You’ve just had a baby and everybody wants to visit! Who you choose to invite into your home, and how soon you do this after your baby is born, is a very personal decision. I’ve worked with a number of moms who look back on their early postpartum days and say, “I wish we hadn’t had so many visitors at the beginning.” I’ve also worked with many second-time moms who choose to limit visitors for the first few weeks or months, having learned from their first experience that it was more stressful than helpful. Your main job right now is to focus on healing, resting, eating well, supporting healthy milk production if you’re breastfeeding, and caring for your newborn. This can sometimes be harder to do with a slew of visitors coming through your house. It’s understandable that people want to meet your baby and that you might be excited to have them come over. The truth is, some visitors will be lovely and others will not. I’m going to break it down for you by sharing some thoughts about 5 different types of postpartum visitors. You can use this list to help you decide who you’re ready to invite into your home and how to make the most of your early visits.
1. The Doer
I love this kind of postpartum visitor! He or he understands what it’s like to be a new mom and is here to help. This might also be somebody like your father-in-law, who wants to visit, but isn’t quite sure what to do with himself when he’s there. Put him to work! I’m sure that there are endless things that need to be done around the house while you’re busy taking care of yourself and baby. There are dishes, laundry, vacuuming, sweeping, etc. Go ahead and give this visitor a job. Better yet, have your partner give him/her a job or send them to a list you’ve posted on the fridge with ideas on how to help. If you want a printable of this list, head over to my doula website and sign up for my free postpartum wellness toolkit.
2. The Listener
I also love this kind of visitor. He or she might ask you how it’s going and genuinely wants to know. Share your authentic truth in the moment. Let yourself talk about what’s hard and what you’re having trouble with. This visitor may or may not offer suggestions, but best of all you will be heard, listened to, and validated during these sensitive days and weeks.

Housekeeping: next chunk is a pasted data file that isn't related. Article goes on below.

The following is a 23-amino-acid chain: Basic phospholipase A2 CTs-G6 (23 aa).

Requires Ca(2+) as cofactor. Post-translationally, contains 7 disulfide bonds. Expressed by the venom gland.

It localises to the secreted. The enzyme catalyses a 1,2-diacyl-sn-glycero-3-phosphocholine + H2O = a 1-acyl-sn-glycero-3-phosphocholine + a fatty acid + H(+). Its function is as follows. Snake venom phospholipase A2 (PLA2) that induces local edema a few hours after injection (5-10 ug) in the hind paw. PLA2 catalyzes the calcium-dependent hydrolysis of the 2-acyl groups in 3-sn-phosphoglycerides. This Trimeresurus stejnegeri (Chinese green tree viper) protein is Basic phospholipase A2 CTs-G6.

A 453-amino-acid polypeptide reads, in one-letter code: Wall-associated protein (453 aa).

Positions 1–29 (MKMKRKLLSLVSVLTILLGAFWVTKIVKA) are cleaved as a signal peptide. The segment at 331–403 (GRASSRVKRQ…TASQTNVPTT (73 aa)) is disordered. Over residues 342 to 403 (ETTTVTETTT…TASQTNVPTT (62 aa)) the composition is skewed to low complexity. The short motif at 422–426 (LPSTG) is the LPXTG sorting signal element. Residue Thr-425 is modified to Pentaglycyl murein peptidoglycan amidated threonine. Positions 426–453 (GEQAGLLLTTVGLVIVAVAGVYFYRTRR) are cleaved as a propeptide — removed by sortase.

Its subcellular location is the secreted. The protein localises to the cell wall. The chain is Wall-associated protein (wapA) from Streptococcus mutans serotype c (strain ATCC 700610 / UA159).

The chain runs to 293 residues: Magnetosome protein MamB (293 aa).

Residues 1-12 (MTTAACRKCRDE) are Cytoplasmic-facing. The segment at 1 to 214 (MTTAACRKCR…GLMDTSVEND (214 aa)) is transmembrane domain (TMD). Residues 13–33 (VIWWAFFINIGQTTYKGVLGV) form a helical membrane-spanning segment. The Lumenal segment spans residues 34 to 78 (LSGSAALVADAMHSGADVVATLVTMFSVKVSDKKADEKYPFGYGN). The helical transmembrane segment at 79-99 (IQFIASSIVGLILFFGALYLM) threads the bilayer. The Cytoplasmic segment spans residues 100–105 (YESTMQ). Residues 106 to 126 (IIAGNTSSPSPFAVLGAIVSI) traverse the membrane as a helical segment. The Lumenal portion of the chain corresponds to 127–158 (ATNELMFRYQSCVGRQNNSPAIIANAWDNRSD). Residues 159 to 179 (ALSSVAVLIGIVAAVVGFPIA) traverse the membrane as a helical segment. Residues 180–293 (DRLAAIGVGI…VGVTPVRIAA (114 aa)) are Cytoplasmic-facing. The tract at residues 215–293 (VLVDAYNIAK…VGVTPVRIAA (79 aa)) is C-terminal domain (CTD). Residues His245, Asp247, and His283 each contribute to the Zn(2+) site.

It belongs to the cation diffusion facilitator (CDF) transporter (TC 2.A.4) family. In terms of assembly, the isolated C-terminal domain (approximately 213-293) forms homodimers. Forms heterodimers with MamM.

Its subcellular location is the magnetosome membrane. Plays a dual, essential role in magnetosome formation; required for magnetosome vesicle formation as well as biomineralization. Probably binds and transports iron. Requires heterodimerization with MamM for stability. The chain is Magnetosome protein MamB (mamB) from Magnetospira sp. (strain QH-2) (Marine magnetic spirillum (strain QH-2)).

3. The Guest
This visitor is here to see your baby and will expect to be offered beverages and snacks the way you might if you were officially hosting somebody in your home. Honestly, try not to invite this type of visitor over during your postpartum days. You and/or your partner don’t need to be hosting anybody right now. If you absolutely feel like you must have this person come over, try to have them come when you have other help in the house, like a trusted family member or friend or your postpartum doula, so somebody else can do the work of hosting. My own sweet mama stayed with us after the birth of my first child and she did the work of hosting any guests we had for the first week or so. This helped me relax and not stress about visitors as much.
4. The Advice-Giver
Do you like to hold your baby while he snoozes? This person might suggest that you start teaching him how to be independent and put him down by himself to sleep. Is your baby going through a growth spurt and cluster feeding every evening for hours? This visitor might exclaim that your baby, “can’t be hungry again??!!” It’s one thing if you’re seeking out a particular person and asking for advice. It’s another to receive unsolicited advice that eats away at your own confidence and ability to trust your instincts.
5. The Baby Lover
This visitor is also there to see your baby. He or she may or may not ask you how you’re doing. Depending on the person, this can go either way. It can be a visit that places unnecessary stress on you to share your baby and potentially interrupt breastfeeding in these crucial early days. On the other hand, if you’re dying for an uninterrupted shower or walk around block, this visitor is just on time! Give him or her some clear guidelines on when to get you if baby gets fussy, and go enjoy a little glorious self-care and time by yourself.
I understand the pressure of welcoming people to come meet your baby. It’s hard to say “no” and you don’t want to appear unkind. I also now understand how fleeting the newborn days are and believe that you’ll be so glad if you can protect and shelter your family for a small time as you all get to know each other and learn about your new roles.